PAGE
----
Settles’s correspondence to Hicks is perhaps most apparent in a large work from 2021 titled To become destructed angels And as destructed open to all activities against the law and financial institutions (the fireflies are waiting). This painting does not deliver a devotional scene, but instead reclaims the parable of fallen angels and the Edenic composition of many historical religious paintings to make the case for comradery as an antidote to late-stage capitalism. Having no belief in the false promise of a messianic future, the individuals depicted have—as the title suggests—rejected the moralism of hard work and obedience in favor of their own rest and pleasure. The six mostly nude figures scatter along the side of a brook, appearing generally to be doing nothing but passing the time. Their nudity is not sexualized, and their stoic expressions do not exactly signal euphoria; the totalizing effect of the image is one of calm, loving engagement with nature. Just as Hicks’s weirded lion and leopard and cherubs scatter along the side of a hill, Settles’s friends are fully in sync with the highly articulated weeds and wildflowers that host their meeting. Light, proportion, and depth are not meant to be illusionistic, but rather to give an inventory of important details from Settles’s memory of the moment.

Like Settles in her early years, I tend to be ambivalent about painting as a medium, and especially towards figurative painting as a hegemony that has owned art for too long. How, after centuries of innovation and art history, are paintings of people still at both the apex of the contemporary art market and the pinnacle of cultural interest: the Obama portraits for example, or the Amoako Boafo painting that Jeff Bezos is taking to space?

Dianna Settles, Self-portrait after Elin Danielson-Gambogi’s After Breakfast, 2021. Courtesy of the artist.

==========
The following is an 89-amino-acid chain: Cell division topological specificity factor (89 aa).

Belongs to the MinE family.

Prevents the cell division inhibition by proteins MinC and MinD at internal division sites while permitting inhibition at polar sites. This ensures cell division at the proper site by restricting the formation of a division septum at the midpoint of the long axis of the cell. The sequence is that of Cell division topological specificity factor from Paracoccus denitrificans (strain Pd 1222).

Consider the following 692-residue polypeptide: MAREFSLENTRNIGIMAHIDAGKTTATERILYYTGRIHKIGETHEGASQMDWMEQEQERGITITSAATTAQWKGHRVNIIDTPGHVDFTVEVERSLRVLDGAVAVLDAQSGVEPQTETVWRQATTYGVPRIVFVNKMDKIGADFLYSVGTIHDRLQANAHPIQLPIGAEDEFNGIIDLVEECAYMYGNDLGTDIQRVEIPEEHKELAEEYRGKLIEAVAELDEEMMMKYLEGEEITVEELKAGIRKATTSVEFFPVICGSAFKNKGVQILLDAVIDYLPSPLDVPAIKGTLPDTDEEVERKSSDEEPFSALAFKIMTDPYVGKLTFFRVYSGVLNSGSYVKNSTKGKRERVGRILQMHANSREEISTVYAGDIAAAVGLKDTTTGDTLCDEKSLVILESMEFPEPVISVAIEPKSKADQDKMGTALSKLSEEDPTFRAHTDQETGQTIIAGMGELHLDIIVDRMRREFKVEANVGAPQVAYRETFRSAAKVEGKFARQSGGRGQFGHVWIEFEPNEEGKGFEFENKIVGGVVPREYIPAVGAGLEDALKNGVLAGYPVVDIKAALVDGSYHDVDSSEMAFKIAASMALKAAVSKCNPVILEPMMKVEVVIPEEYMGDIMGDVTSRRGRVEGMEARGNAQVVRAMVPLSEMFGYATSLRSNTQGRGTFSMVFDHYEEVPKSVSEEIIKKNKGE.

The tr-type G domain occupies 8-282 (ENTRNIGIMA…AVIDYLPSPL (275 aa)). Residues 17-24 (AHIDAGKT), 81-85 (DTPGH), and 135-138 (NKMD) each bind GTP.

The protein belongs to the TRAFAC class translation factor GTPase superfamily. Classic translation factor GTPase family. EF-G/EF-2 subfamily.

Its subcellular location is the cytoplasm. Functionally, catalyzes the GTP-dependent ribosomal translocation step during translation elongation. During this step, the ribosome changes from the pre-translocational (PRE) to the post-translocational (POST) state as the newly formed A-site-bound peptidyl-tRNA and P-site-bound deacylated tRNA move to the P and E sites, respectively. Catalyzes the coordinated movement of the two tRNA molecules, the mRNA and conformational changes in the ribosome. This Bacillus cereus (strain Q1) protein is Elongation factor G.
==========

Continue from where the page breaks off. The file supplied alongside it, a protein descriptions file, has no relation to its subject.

This skepticism is swirling in the back of my mind as I ask Settles probing questions about other artists that she admires, her feelings about her recent success showing with galleries—a leading invitation to comment on her influences and her encounters with the art market and its insatiable hunger for painting. She responds with her own ambivalence, “I always feel inspired by the things that my friends and their friends are doing.” She also cites poetry, particularly that of her friends, and Diane di Prima’s Revolutionary Letters as being formative. This practice, Settles seems to declare, is of and for the collaborative, local, scrappy community that sustains her. The specters of career, popularity, social climbing, and commercial success do not haunt her. In fact, they barely even register on her radar.  

What does register are the kind of strange, idiosyncratic crumbs of memory that accompany any deeply impactful communal experience. This is how Settles builds her compositions. While she might have an idea of a scene she’d like to memorialize in paint, the structure of the image is built around the handful of details that have stuck in her mind: a blanket’s pattern, the flower currently in bloom, a book strewn on the floor. Although she has painted singular portraits, the majority of her recent work depicts tangled scenes of people being present with each other or engaged in a group activity. They are scenes of communion, the vignettes with which Settles builds a new world out of the small transcendence of everyday survival. 

This is not to say that she has a purely utopian or rosy vision of the world or the conditions in which her community lives—the peaceable kingdom of her paintings is not speculative, unattainable space, but rather a depiction of the positive moments or the occasional flicker of utopia that exist already, inside and alongside the challenges of daily life. 

After being asked repeatedly about the radicality of leisure and pleasure in her work, Settles pushes back: “The world depicted is this one we are all living in now, which is fragmenting and toxic, being exploited and depleted at every turn—the people depicted are traumatized. They default to a state of deep misery but are still making a point to choose life and pursue pleasure and deeper friendships and connections to their environments in spite of it.” 

Why would I need anything else, when all I have is all of you?


This profile was originally printed in our 2021 Reader, Treasure. You can order a copy of Treasure on our webstore.

Burnaway will be exhibiting Dianna Settles at NADA Miami, from December 1 – 4.

This essay is part of Burnaway’s yearlong series Belief and Fiction.

Find out more about the three themes guiding the magazine’s publishing activities for the remainder of 2021 here.